Apex Legends Global Series plans to have LANs on “three different continents”

The Apex Legends Global Series set out its stall for its second year last week with a huge reveal that includes everything from a new format, to cross-play events, and a whopping $5 million prize pool. Arguably the most exciting part of the announcement, however, was the plan to return to LAN events.

With players and fans alike being starved of offline Apex action for almost two years now due to the effects of the pandemic, the news that international LANs could be making a comeback “should conditions allow” was well-received. For the competition’s commissioner, John Nelson, the return to LAN is also the thing he is looking most forward to – especially as it presents the opportunity to turn Year 1’s regional storylines into global ones.

“It’s been really fun to see so many different countries represented by players and competing against each other, and that obviously goes up a notch when you go to a global event,” Nelson tells The Loadout. “A lot of us in the community look back at the Preseason Invitational in September 2019 and think about all those teams that were on Match Point, going into the final game; teams from so many different places of the world. I’m so looking forward to experiencing that again.”

Nelson also says the ALGS will “lean heavily” on its Match Point system once again in Year 2, and says it will help make the three LAN events “unique” and memorable ones.

But where could these LANs be taking place? Nelson has already said in an interview with Gfinity that he plans to “take our events on the road and have a presence in multiple places around the world.”

Nelson confirms to The Loadout that the competitive Apex team has decided on three countries it wants to host its LANs, and that the three events will take place on “three different continents”. While he wasn’t prepared to share specifics, he says that it’s important to continue to build Apex Legends as a “globally popular esport”.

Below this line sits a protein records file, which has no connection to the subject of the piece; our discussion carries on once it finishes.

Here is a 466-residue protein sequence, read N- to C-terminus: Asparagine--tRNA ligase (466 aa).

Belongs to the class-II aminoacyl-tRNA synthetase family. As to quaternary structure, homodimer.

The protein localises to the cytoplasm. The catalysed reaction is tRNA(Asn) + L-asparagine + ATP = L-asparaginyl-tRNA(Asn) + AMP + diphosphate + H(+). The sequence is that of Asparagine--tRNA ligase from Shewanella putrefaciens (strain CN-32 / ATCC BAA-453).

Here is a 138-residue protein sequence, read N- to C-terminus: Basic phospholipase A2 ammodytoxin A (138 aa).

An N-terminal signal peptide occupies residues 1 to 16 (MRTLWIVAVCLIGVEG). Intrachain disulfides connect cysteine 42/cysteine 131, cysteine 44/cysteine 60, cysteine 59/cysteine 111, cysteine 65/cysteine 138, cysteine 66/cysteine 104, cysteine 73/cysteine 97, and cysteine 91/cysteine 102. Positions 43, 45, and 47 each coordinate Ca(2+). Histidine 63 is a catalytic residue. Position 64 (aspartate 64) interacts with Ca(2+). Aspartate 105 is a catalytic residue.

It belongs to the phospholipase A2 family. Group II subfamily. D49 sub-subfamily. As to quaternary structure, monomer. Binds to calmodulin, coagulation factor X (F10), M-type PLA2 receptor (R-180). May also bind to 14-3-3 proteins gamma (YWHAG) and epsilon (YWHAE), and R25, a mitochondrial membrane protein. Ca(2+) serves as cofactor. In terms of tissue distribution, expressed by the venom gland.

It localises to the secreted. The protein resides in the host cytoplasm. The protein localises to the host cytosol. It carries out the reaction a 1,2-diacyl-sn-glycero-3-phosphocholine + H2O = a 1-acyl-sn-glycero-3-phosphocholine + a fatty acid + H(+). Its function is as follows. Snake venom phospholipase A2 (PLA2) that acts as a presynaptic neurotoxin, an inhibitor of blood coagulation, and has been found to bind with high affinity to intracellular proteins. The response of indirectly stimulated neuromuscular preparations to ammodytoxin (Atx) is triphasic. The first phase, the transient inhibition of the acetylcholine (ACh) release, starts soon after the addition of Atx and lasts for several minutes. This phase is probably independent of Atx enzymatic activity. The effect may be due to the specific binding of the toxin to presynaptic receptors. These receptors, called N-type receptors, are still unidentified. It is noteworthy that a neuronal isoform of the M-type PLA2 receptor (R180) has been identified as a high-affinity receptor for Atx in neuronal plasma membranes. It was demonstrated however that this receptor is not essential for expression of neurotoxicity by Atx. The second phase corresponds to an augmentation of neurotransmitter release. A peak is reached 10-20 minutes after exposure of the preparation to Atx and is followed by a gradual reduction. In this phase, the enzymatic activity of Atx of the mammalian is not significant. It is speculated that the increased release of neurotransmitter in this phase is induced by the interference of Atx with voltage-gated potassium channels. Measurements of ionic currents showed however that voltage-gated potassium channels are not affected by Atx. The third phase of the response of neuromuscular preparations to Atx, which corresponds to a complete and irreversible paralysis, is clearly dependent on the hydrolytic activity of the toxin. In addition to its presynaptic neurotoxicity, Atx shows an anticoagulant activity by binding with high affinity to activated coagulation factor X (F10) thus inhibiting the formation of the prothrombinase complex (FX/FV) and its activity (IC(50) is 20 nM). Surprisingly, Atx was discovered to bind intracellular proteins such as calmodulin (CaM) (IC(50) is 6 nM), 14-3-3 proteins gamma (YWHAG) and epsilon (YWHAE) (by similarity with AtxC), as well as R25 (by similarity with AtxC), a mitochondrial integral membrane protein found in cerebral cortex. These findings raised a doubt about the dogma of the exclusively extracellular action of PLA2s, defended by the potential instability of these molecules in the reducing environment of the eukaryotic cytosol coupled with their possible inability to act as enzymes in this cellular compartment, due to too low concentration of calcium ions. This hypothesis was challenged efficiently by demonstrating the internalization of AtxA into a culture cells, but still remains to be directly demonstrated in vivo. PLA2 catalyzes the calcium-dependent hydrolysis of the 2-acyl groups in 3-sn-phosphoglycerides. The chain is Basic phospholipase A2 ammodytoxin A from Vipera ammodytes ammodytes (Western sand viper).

With the ALGS potentially going on a proper world tour, there could also be scope for live audiences. While some esports events, such as PGL’s CS:GO Major billed for later this year, see a significant live audience as a definite requirement to host a LAN, is the same true for the ALGS, and are audiences being explored?

“We’re always staying close with local governments and health and medical guidance [when looking at] the feasibility of live events,” Nelson says. “If conditions allow, we do hope to return to them, but spectators in the room won’t be a requirement for us. What we are most interested in doing is returning to live events, first and foremost for the players. And so if spectators are something that we need to sacrifice based on local guidance, then we’re willing to do that.”

While there are no guarantees due to the unpredictability of the pandemic, the prospect of a truly global Global Series will certainly be cause for excitement.

Hear more from John Nelson on Year 2 of the ALGS throughout the rest of this week on The Loadout.

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